NEW YORK — After taking his hair care line out of the department store market, where it flourished in the mid-Eighties, Philip Kingsley is moving to a new venue — television.

Kingsley has teamed up with Infomercial Retail Management, which produced the Norma Kamali beauty infomercial, to create a show for his Precisely Focused Care hair products.

The infomercial will begin to air “by the end of this month,” said Roy Benjamin, a partner in IRM. He said specific dates had not yet been confirmed.

“We’ll test it in eight to 12 markets in April and May,” he said. “That way, we can make some adjustments, if they’re needed, before we roll it out to the rest of the country.”

Benjamin said the infomercial will air by the end of this year in “every major market” in the U.S. After that, he said, the products will be introduced into mass market retail outlets.

Also appearing in the half-hour spots will be Carlotta Jacobson, formerly of Harper’s Bazaar, and novelist Pat Booth. They will offer testimony on the efficacy of the hair products.

“It’s meant to be a talk-show format,” said Kingsley. “We want to be informational, but we don’t want people to get bored and turn away.”

Kingsley and Benjamin declined to discuss a production budget, but sources estimate the initial creation of the infomercial, before the purchasing of air time, cost around $400,000.

Viewers will be able to call a toll-free number, and operators will then question them to determine what products from the line fit their individual hair types.

“It’s not just ‘dry, normal and oily,”‘ said Kingsley of the Focused Care line. “I don’t think those are realistic categories — hair can be oily at the roots and dry at the tips.”

He said the operators will attempt to fit customers into categories like frizzy, coarse or curly, and then recommend a regimen to fit.

First-time callers will be introduced to the line through a six-item starter kit, which Benjamin said will “most likely” be around $49.95. The products have a retail value of more than $100, he said.

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The kit will include a 10-oz. shampoo, a 10-oz. conditioner, a 6.7-oz. Scalp Energizer and a 2-oz. Elasticizer, as well as two of the following: a 6.7-oz. Maximizer (a hair volume builder), a 1-oz. SSP (standing for “smoothes, shines and protects”) or a 4-oz. Curl Activator.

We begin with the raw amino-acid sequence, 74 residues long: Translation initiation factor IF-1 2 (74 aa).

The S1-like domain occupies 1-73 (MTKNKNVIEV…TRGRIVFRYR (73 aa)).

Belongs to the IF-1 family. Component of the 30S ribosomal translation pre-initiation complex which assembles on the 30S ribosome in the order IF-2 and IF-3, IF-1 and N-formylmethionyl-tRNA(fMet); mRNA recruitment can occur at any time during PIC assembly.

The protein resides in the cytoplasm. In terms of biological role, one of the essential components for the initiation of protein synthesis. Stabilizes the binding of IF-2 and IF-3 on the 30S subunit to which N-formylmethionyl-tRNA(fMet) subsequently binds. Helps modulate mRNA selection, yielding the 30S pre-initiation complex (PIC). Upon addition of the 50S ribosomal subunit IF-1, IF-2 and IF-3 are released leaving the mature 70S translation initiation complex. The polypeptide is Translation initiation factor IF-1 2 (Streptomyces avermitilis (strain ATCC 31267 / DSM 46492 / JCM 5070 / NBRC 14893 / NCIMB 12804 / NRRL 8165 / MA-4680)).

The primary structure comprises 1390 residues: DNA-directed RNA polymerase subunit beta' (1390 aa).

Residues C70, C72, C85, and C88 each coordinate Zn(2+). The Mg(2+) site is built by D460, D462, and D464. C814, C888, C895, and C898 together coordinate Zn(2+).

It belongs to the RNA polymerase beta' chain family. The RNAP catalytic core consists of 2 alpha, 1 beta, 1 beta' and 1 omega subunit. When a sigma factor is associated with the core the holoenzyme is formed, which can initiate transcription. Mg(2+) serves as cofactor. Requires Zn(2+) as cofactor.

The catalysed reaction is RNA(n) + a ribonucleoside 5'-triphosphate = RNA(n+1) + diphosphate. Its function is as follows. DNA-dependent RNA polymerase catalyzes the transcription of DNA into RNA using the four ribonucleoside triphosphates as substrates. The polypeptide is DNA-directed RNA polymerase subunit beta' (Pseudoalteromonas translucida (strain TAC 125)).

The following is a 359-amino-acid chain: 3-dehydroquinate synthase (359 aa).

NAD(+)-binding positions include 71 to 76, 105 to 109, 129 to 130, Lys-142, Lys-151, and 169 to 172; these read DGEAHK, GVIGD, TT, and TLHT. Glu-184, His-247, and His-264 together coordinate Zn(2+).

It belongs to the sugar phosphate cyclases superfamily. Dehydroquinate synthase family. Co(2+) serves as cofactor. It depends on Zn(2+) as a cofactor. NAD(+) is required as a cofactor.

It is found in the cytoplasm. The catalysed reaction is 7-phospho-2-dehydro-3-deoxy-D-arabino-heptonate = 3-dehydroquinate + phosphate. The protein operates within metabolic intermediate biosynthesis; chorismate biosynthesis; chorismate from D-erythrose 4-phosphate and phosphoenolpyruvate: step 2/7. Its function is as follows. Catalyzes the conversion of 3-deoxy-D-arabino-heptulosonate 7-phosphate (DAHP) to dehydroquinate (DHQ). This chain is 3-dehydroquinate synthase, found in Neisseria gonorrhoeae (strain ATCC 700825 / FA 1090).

Filling out the line, which overall will have 15 products, are a 6.7-oz. hair spray and a 6.7-oz. gel. The shampoo, conditioner and scalp energizer will each be available in three formulas: Body Building, Moisture Balancing and Remoisturizing.

Kingsley has been in the hair care business since 1960, when he opened his first clinic in London.

In 1982 he brought his signature line to the Saks Fifth Avenue flagship, and his department store distribution was expanded in 1984 when Elizabeth Arden took over his distribution.

“We were reaching $1 million at retail in Saks alone,” Kingsley said.

Kingsley bought back the line in 1987 when Arden changed ownership, and since then has gradually removed the products from most retail outlets.

The signature line is still sold at his two clinics in London and one in New York, as well as “a handful” of specialty stores, according to Kingsley. The Focused Care line was created specifically for sale through the infomercial and at the clinics.

While Kingsley and IRM now hope to rebuild an audience through TV, the Focused Care products will also be taken into traditional retail outlets, beginning early next year.

“We’re using the infomercial to build the name and create demand,” said Benjamin. “It’s just another way of launching a product.”

The line will initially be introduced in 10,000 to 12,000 “chain drug and food-drug chain doors,” he noted, and will eventually reach 20,000 mass market units.

“Hair care is a drugstore universe,” Benjamin said. “This is where people go to buy hair products, not to department stores.

“Some companies have done $80 million on an infomercial alone,” he continued, confirming that he would like the Kingsley line to eventually approach that volume, including sales from both TV and traditional retail outlets.

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